But even there they have, if you read it, it's very clearly mentioned that it's up to an extent only, right? It cannot be with a competitor. It cannot affect your day to day work. So I think the problem with, you know, both of the companies actually have similar stances. It's just that one made headlines for a very different reason.
Kiran: I think, you know what, again, like Debbie said, I think it's been blown out of proportion a little bit from, from a media perspective. But when you think about moonlighting, if it goes back to the basics, it's when you're actually doing something that's, first of all, non-competitive, right? So if you are doing something with a company's competitor, then that automatically brings up a lot of compliance and a lot of, you know, ethical issues as well.[00:12:00]
So from, from that perspective, yes, moonlighting should not be just thought of as an opportunity to go and work with competitors. But I actually have another story, which a very, very senior leader of, of a company actually told me, I'm not going to name the company, but what was happening during the initial days of the pandemic was that his team hired four people and they were all kind of friends and they came in and you know, they all started working at his company.
And two months later when their official, you know, onboarding was completed, two months or three months later, three of them quit and only one of them stayed back. And that one person who stayed back kind of opened up to him and said, "Hey, did you know that all of us were actually working three jobs?".
Because everything was, you know, everything was completely digital. [00:13:00] And we were working three jobs and getting three pay checks and the first few months of a job is super easy. So we didn't really have a problem from that perspective either. We completed everything that we were supposed to do at each one of these companies, but it was an opportunity for us to really, you know, earn 3X.
So is that an ethical problem? Yes, a hundred percent. Is that moonlighting? No, I don't really think that's moonlighting in the traditional sense. So from, what we hear about the whole Wipro instance, it's, it's again similar, right? If you are working in a competitor organization, then it brings the question of ethics and compliance and things like that into play
where Moonlighting, unfortunately kind of, uh, was a word, but I don't think it was the appropriate use from, from that perspective.
Soumya: Right? So I think we, we really spoke about how moonlighting [00:14:00] is great in terms of unleashing our creativity and maybe earning a little extra and all of that. But Kiran, you are also saying that if, if you're taking two full-time jobs, is that what you're trying to say?
Taking full time jobs can be unethical or what you're trying to say is if, if it's in the same space or, or with the competitor that we are kind of working, that's, that would be deemed unethical.
Kiran: I think it's a little bit of both, right? Because by nature, when you think about moonlighting, it's not full time.
Moonlighting is supposed to be something you add on top of your nine to five, right? At least that's the traditional kind of sense of, of the word. So definitely having two or three jobs at the same time is definitely an issue. But at the same time, if you're working with a competitor and you're still actually moonlighting in the traditional sense of the word moonlighting and you're just kind of doing six in the evening to maybe 12 at night, you're working with a [00:15:00] competitor.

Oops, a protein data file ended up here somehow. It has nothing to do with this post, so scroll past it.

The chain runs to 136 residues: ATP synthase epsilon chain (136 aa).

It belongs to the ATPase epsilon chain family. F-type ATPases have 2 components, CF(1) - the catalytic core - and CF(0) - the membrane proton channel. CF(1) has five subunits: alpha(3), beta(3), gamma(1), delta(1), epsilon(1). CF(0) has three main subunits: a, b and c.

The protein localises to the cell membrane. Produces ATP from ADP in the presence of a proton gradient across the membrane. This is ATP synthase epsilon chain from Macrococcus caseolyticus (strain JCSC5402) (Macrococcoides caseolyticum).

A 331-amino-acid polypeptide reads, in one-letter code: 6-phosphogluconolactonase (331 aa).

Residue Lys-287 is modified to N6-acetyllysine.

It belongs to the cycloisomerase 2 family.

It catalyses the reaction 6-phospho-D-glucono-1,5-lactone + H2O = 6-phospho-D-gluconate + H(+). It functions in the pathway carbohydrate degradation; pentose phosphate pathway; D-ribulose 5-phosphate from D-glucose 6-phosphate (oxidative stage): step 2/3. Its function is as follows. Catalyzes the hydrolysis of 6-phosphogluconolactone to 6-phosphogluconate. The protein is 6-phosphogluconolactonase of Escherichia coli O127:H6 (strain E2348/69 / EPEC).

That is also a problem for an organization. You know, when, when I was moonlighting at my previous organization, I was not doing anything that was directly competitive by thinking about Tydy and how, and the different ideas that I had, right? So there was nothing competitive over there. In fact, they were very supportive of it when, when I started talking to them about it and saying, Hey, you know, I might actually want to go out and start my own business, which is in blah, blah, blah.
And I think that becomes more of a dialogue, that becomes more of a collaborative effort. But if you go and say, Hey, by the way, I'm working with your competitor and I'm potentially talking to your competitor about the same things that I'm talking to you about, that's a problem.
And I understand that from a Wipro perspective as well.
Soumya: In the same context then, because Wipro did also go ahead and fire, and a lot of people are talking about firing people who are moonlighting. [00:16:00] Is that the only and only solution that's out there? Or you as, as people who are managing teams yourself, Debbie and Kiran, how would you deal with a moonlighting employee? You know what, according to you would be okay. Not okay. And what would be like the red flag that you would look out for?
Debkanya: Well, considering Tydy itself is born out of a moonlighting project, how dare we say anything otherwise, right? I mean, well, I mean, I, I would say there's nothing wrong with Moonlighting.
And coming back to what I think Kiran um, mentioned that moonlighting should be only after your nine to five. I think there are different labels for this as well. There's some article which mentioned that there's like, Blue moonlighting, which is failed. Yeah. Moon lighting and there's quarter, which is the ideal scenario.